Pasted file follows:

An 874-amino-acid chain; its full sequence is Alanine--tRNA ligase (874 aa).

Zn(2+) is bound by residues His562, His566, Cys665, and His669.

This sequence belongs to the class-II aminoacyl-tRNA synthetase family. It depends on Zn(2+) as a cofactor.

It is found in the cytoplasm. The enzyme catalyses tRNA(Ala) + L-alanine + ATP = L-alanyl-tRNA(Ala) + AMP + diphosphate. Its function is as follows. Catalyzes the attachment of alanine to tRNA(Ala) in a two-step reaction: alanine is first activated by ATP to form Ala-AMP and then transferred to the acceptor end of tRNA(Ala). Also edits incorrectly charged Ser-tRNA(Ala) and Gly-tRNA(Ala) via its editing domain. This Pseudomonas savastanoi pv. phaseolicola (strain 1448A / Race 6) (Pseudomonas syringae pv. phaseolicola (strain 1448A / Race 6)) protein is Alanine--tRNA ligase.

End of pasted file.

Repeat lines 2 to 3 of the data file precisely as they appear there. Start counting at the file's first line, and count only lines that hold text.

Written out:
Zn(2+) is bound by residues His562, His566, Cys665, and His669.

This sequence belongs to the class-II aminoacyl-tRNA synthetase family. It depends on Zn(2+) as a cofactor.